The Constitution of the Commonwealth, however, is explicit where the American Constitution was vague. The distinction between State powers and State laws is expressly drawn (secs. 107, 108), and it seems clear that while powers which are exclusively vested in the Federal Parliament are, from the moment of such vesting, taken away from the States, laws of the States existing at that moment continue in force “subject to the Constitution.” That is to say, such laws, so far as they are not inconsistent with some provision of the Constitution itself, will continue in force until superseded by federal legislation. This is the view which was taken throughout the

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Convention (see especially Conv. Deb., Melb., pp. 227–257), and it is emphasized in sec. 90; where, in addition to providing that on a certain event the power to impose customs and excise duties and to grant bounties shall become exclusive, it is thought necessary to declare expressly that on that event all State laws imposing such duties or offering bounties shall cease to have effect. In this section there is no such provision.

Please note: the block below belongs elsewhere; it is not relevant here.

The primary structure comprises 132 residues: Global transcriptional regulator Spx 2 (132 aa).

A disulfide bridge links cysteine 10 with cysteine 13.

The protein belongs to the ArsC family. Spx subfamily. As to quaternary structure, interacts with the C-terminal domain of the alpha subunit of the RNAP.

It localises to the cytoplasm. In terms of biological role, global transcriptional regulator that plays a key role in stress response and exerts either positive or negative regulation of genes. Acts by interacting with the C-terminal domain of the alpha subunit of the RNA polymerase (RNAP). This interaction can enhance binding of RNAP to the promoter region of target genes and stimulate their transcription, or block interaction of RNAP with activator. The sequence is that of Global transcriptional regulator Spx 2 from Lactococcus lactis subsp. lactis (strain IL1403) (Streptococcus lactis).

Care must, however, be taken to distinguish between powers which are exclusive from an express gift to the Federal Parliament of “exclusive power to make laws,” and powers which are exclusive because any exercise of those powers by the States is expressly, or by necessary implication, prohibited. The provisions, for instance, that a State shall not raise or maintain any naval or military force, or impose a tax on property of the Commonwealth, or coin money, prohibit not only State legislation, but also State administration. A State will not be able, under cover of its existing law, to perform executive acts which infringe these prohibitions; and existing laws which purport to give the State such power will, for all practical purposes, cease to have effect. (See Notes to sec. 108.)